Member Spotlight: Sarah Haines
A smiling woman with a grey sweater and a smiling man wearing a toque and blue coat

This month, we had an opportunity to chat with Sarah Haines, an assistant professor in the department of civil and mineral engineering in the Faculty of Applied Science and Engineering at the University of Toronto. Sarah joined U of T in July 2021 after completing her PhD in environmental science at The Ohio State University.

Can you describe your research?

My research is focused on building science and indoor environmental quality. I’m mainly interested in how different aspects of our built environment – such as human interactions, moisture, temperature, humidity – come together to impact human health. That also includes infectious diseases caused by different viruses, bacteria and fungi. A lot of my work dives into indoor air quality and the indoor microbiome as a whole. For example, what are the different interactions between the fungi, bacteria and viruses that thrive in different indoor environments? I currently have a student who’s been working to quantify airborne concentrations of SARS-CoV-2 in classrooms as well as in home environments using portable air cleaners. We’re actually able to collect dust onto air cleaners, extract the RNA from the dust and determine whether it’s positive for SARS-CoV-2. From that, we can back calculate to determine how much SARS-CoV-2 was in the air. In the future, we’re planning to scale up this work examining concentrations of other common viruses, bacteria and fungi.

Related to this, other aspects of my work focus on making sure that we have proper ventilation indoors. How are we designing our spaces so that there is proper ventilation? With climate change, we want our buildings to be energy efficient but not at the risk of decreasing indoor air quality. Often, when making our buildings energy efficient, we close them up, decreasing ventilation. My work examines new pathways to design and construct our buildings to be energy efficient, healthy and sustainable.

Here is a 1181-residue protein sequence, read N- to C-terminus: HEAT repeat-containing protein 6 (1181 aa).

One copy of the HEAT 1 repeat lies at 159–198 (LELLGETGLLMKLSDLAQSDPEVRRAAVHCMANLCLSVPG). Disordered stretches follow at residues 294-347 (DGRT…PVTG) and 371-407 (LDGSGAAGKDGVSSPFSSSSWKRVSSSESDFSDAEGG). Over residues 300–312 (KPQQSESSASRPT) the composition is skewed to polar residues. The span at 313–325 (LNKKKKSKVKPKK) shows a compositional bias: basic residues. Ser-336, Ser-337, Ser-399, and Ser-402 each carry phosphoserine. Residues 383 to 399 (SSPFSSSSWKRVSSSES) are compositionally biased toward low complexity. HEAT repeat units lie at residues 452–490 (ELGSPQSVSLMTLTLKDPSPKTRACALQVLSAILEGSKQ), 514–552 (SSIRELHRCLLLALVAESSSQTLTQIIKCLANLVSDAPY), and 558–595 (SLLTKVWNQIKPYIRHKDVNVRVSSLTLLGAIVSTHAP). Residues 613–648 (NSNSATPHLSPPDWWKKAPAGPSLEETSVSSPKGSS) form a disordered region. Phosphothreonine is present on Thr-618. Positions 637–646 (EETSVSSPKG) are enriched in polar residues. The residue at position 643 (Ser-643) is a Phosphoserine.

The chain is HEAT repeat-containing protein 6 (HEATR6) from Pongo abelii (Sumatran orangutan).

How did you become interested in this area?

My undergraduate degree was in environmental engineering. At that time, I was really interested in outdoor air quality and how large emissions from factories and other sources are polluting our environment. I ended up in contact with Karen Dannemiller, an associate professor at Ohio State University who was studying indoor environments. Prior to this I hadn’t thought of indoor air quality as something that needed attention, but we spend 90% of our time indoors. From a health perspective, this is where we should be looking and diving a little more deeply. It was through this undergraduate research with Prof. Dannemiller that I started diving into these interdisciplinary questions combining my interests in microbiology and engineering. I love that it is so interdisciplinary and has a direct connection to human health.

What excites you the most about EPIC?

I’m really interested in working in interdisciplinary spaces. What excites me about EPIC is having the ability to connect with all the different people working in infectious diseases, understanding what research they’re working on and all the potential collaborations that could come out of it. There’s just so many amazing faculty doing research that you don’t know about. I’m hoping that through EPIC, we can work together towards a common goal.